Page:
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US, Cuba said to have reach deal to reopen embassies

WASHINGTON, D.C. – The United States and Cuba have reached a deal to reopen embassies in Washington and Havana, in a major step toward ending decades of Cold War enmity.

President Barack Obama is expected to issue a statement at 11 a.m. (1500 GMT) Wednesday in the White House Rose Garden about the deal, which constitutes one of the major foreign policy achievements of his presidency.

“We will formally announce tomorrow that the United States and Cuba have reached an agreement to re-establish formal diplomatic relations and open embassies in each other’s capitals,” a U.S. official said.

Diplomatic ties have been frozen for five decades.

From the Bay of Pigs invasion to the Missile Crisis, antagonism across the narrow Straits of Florida often threatened to turn the Cold War hot.

Both countries are currently represented by “interest sections,” formally part of the Swiss Embassy.

The current head of the U.S. interests section in Havana, Jeffrey DeLaurentis, is expected to deliver a message on reopening embassies from Obama to Cuban President Raúl Castro on Wednesday.

But after 18 months of secret negotiations by aides, it was Obama and Castro who agreed in December to restore relations.

The pair held a historic meeting in Panama in April — the first sitdown between U.S. and Cuba leaders since 1956.

In May, the United States paved the way for further rapprochement by taking Cuba off the list of state sponsors of terrorism.

Havana had vehemently protested its 1982 inclusion on the blacklist, which hampered its access to global markets.

Polls show a majority of U.S. citizens support Obama’s efforts to improve ties.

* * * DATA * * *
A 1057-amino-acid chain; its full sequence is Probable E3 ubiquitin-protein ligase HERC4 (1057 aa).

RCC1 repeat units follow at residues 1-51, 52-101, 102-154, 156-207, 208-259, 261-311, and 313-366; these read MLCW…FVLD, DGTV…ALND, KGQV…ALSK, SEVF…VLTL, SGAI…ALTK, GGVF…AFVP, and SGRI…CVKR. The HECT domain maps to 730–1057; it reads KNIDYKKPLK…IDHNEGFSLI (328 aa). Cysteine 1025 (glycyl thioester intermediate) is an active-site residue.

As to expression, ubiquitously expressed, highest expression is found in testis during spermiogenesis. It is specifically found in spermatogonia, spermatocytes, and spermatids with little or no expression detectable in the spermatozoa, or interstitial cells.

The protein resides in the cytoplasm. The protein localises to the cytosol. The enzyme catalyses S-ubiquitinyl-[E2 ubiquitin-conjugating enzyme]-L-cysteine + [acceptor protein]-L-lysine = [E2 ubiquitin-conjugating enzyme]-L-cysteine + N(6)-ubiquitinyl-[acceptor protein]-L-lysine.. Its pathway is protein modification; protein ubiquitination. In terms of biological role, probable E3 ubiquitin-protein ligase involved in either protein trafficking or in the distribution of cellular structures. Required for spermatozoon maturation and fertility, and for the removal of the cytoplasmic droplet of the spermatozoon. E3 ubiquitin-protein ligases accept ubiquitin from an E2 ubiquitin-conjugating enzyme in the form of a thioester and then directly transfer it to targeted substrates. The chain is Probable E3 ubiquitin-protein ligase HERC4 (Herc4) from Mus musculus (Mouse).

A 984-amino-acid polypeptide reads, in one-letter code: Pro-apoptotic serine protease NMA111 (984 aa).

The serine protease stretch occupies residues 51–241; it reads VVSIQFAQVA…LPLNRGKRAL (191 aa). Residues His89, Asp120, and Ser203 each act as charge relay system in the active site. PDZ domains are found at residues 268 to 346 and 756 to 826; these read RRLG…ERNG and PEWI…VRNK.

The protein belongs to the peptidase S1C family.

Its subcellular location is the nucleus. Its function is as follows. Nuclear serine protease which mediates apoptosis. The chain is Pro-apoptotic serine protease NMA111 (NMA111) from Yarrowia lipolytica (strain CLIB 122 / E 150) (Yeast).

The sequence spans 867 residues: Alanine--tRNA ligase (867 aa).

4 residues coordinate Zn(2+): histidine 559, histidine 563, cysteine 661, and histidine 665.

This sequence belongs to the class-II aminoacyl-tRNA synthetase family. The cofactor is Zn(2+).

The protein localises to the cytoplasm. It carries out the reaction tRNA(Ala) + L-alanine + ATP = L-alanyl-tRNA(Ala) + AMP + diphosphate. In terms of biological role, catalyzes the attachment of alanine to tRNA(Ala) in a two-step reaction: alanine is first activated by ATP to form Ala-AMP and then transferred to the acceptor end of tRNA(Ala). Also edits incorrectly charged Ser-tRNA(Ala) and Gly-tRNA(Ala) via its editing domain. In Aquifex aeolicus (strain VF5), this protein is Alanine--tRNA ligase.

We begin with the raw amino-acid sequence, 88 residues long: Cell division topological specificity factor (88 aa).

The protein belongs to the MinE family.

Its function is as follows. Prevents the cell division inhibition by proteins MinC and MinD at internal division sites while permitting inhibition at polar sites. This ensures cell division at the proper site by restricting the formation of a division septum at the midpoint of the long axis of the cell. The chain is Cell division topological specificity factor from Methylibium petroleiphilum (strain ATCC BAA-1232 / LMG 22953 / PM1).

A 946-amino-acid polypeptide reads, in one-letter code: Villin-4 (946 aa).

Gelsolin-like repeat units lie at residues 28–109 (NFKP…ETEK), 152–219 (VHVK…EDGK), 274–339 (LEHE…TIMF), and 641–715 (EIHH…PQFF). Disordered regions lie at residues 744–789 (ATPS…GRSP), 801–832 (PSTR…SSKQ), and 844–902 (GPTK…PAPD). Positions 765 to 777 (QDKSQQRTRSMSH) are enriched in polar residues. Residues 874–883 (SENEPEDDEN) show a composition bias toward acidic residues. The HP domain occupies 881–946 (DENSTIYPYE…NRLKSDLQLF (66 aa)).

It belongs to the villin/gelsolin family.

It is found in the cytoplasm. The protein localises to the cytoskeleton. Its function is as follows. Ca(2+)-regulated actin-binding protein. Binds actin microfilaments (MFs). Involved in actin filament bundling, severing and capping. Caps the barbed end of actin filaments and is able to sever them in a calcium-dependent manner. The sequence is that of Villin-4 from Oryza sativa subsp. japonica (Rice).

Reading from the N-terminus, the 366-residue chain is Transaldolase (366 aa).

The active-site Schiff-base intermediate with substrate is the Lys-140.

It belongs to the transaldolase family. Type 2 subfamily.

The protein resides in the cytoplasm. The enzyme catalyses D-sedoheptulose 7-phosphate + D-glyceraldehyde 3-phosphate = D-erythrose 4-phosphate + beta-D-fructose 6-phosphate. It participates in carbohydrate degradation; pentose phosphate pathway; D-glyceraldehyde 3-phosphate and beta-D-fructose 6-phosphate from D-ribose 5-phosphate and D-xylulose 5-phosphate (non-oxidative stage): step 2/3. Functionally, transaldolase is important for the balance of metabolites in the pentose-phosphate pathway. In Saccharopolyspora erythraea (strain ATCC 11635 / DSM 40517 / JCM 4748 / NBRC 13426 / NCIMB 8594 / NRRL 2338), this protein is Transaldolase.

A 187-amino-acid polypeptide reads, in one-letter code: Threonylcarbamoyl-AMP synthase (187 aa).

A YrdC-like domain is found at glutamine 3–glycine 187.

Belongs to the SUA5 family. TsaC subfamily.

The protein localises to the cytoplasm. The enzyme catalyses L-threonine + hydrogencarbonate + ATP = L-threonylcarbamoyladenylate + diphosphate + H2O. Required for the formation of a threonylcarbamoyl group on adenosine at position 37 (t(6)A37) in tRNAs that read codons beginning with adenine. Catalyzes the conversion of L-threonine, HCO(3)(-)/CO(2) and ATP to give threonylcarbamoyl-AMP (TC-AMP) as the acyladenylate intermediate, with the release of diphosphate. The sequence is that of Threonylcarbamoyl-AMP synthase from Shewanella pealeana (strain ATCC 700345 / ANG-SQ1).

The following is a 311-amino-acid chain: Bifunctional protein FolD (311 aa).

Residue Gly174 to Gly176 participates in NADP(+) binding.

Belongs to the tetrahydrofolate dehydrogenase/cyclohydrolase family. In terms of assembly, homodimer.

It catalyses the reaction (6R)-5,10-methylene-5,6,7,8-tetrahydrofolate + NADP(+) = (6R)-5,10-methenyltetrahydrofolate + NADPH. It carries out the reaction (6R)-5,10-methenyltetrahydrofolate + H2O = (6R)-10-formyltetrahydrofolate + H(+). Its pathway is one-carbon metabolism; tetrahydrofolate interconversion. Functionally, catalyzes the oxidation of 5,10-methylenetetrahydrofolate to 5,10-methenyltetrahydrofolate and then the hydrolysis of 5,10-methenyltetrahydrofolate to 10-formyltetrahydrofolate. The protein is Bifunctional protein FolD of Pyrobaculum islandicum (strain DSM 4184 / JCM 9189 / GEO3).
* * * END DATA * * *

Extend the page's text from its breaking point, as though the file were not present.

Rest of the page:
But the island is still subject to a U.S. trade embargo put in place in 1962.

There is fierce opposition to lifting the embargo from Republican lawmakers.

Republican presidential hopeful Jeb Bush on Tuesday said the move to open a U.S. Embassy in Cuba was a bad idea. “This July 4, reports of a new U.S. Embassy in Havana will legitimize repression in Cuba, not promote the cause of freedom and democracy.”

In the meantime, other vestiges of ideological animosity are rapidly receding into history.

Travel and communications restrictions between the two countries have been significantly eased.

A U.S. orchestra has toured Cuba for the first time in decades, and Airbnb has even established a foothold on the Communist Party-ruled Caribbean Island.

The White House has said that a presidential visit is possible before Obama leaves office in 2017.

Latin American allies have hailed thawing U.S.-Cuba ties as transformative for Washington’s role in the region.

Visiting Washington on Tuesday, Brazilian President Dilma Rousseff described better U.S.-Cuba relations as “a very decisive milestone and point in time in U.S. relations with Latin America.”

“It is really about putting an end to the last lingering vestiges of the Cold War, and it ultimately elevates the level of the relations between the U.S. and the entire region,” she said.

She described Obama’s move as a “gesture to all of Latin America and also to world peace at large. It is an important example of relations to be followed.”

Read all of our U.S.-Cuba coverage here

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